Biochemistry_Review - p age 1 Metabol isn1 Review: Step by...

Info iconThis preview shows pages 1–3. Sign up to view the full content.

View Full Document Right Arrow Icon
page 1 Metabol isn1 Review: Step by Step from Organic Chemistry to Biochemistry Overview: This handout contains a review of the fundamental parts of organic chemistry needed for metabolism. Dr. Richard Feinman Department of Biochemistry Room 7-20, BSB (718) 270-2252
Background image of page 1

Info iconThis preview has intentionally blurred sections. Sign up to view the full version.

View Full DocumentRight Arrow Icon
STEP-BY-STEP: ORGANIC CHEMISTRY TO NUTRITION AND METABOLISM page 2 CHAPTER O. INTRODUCTION ENERGY il Where we're going. The big picture in nutrition and metabolism is shown in a block diagram or "black box" diagram. A black box approach shows inputs and outputs to a process that may not be understood. It is favored by engineers who are the group that are most uncomfortable with the idea that they don't ----c0 2 know anything at all. The black box approach can frequently give you some insight because it organizes whatever you do know. For example: CELL MA TERIA L 1. Even though the block diagram is very simple, just looking at the inputs and outputs gives us some useful information. The diagram says animals obtain energy by the oxidation of food to CO 2 and water. Although you knew this before, the diagram highlights the fact that understanding biochemistry probably involves understanding oxidation-reduction reactions. 2. The diagram also indicates what might not be obvious: a major part of the energy obtained from oxidation of food is used to make new cell material. Although we think of organisms using energy for locomotion or to do physical work, in fact, most of the energy used is chemical energy. 3. Inside the black boxes in the diagram contain are the (organic) chemical reactions that convert food into energy and cell material. Biochemistry is the study of these organic reactions, the structure of the proteins and enzymes (catalysts) that control these processes and the genetic material that specifies which proteins are to be made for each cell and organism. 4. The Strategy: We are going to break into the black boxes: Our first intuition from the black box, consistent with our everyday experience, is that food is oxidized, like fuel in a car, to obtain energy. Unlike a car however, which uses one step explosive reactions, biological systems must carry out the reaction in small steps in order to capture the energy in chemical compounds. Metabolism is the step-by-step conversion of food into break-down products for energy (catabolism) and the step-by-step conversion of some food to cell material (anabolism). 2. Organic chemistry. To a large extent, nutrition and metabolism is applied organic chemistry. There's more to it than that, but most of it is organic reactions. The good news is that only a small part of what you learned in organic chemistry is critical for understanding biochemistry. The model reaction and a preview. When ethanol is ingested, the liver converts it to acetaldehyde and then to acetic acid. This sequence, alcohol -~ aldehyde carboxylic acid, are the fir!;;t steps in a larger process which ultimately converts the carbons of ethanol to C02. This is an oxidation {indicated by [0] and, in this sense, ingested alcohol can be burned as a fuel to produce energy for life. This series of reactions is of clear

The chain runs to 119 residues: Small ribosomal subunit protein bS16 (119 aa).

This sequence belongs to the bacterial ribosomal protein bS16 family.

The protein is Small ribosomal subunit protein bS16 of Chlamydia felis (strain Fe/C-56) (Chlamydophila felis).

Background image of page 2
Image of page 3
This is the end of the preview. Sign up to access the rest of the document.

This note was uploaded on 10/27/2010 for the course BIOCHEM 333 taught by Professor G during the Spring '09 term at CUNY Hunter.

Page1 / 57

Biochemistry_Review - p age 1 Metabol isn1 Review: Step by...

This preview shows document pages 1 - 3. Sign up to view the full document.

View Full Document Right Arrow Icon
Ask a homework question - tutors are online